Two Organizations/Three Primary Services
Bud Clark Commons, an eight-story, 106,000 sf. ft. building, is a joint venture between Home Forward (the city's housing authority) and Transition Projects Inc., (TPI, a private, non-profit services agency). The first service is housing where Home Forward operates 130 studio apartments for persons who have experienced homelessness, many suffering from compromised mental and/or physical health. The Commons' second service is TPI's 90-bed temporary Men's Shelter offered to clean and sober men actively looking for work. Thirdly, TPI manages the Day Center offering support services such as drug, alcohol and career counseling, showers, telephones, job training, classes and community use space.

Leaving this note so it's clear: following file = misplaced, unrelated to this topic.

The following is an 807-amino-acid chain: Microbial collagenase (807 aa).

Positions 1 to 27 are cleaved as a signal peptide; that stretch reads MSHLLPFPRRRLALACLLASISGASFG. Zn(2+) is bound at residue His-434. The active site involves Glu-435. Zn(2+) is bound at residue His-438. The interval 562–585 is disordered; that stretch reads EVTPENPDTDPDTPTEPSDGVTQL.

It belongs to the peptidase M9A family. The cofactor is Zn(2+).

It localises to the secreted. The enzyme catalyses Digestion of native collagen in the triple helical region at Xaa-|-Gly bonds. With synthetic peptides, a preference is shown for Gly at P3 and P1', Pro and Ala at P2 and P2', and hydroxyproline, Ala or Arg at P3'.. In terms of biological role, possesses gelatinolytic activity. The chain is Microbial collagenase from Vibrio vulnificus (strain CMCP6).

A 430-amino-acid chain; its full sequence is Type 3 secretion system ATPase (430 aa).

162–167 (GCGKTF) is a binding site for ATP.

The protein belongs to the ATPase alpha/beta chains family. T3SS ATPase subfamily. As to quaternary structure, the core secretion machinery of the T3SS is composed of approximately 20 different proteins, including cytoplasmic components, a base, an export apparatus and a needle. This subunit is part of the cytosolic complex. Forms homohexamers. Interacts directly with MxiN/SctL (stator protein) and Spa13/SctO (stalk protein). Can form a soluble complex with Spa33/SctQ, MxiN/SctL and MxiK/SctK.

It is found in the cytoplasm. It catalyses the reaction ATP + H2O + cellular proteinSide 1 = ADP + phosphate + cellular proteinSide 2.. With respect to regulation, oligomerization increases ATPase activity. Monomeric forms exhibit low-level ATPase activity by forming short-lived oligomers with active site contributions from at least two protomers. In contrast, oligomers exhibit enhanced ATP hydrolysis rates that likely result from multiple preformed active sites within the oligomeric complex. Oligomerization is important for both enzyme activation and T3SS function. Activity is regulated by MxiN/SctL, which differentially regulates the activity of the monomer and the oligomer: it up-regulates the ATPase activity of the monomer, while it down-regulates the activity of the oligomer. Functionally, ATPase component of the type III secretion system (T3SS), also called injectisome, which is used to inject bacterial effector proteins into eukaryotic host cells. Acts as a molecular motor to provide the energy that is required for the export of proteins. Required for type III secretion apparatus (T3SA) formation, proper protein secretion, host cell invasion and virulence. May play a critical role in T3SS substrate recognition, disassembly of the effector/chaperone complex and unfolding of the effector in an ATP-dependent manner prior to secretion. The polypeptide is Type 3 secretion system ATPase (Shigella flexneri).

While the programs for Bud Clark Commons are inter-related and complex, the entries, courtyards and facilities are separated since they serve different client groups. The building's urban design and facades were given great consideration by the design team so they would fit well into Old Town/China Town, a district undergoing an unprecedented level of re-development. The Commons' urban location next to light rail, bus and train is key to the populations it serves.
The Day Center Courtyard and Gate
For most homeless people coming off the street, it's hard to take the first step. We asked ourselves, how would we draw people in from sidewalks, vacant lots, doorways and undersides of bridges? We came to understand the symbolic and physical importance of passing through a gateway to enter the courtyard and seek help.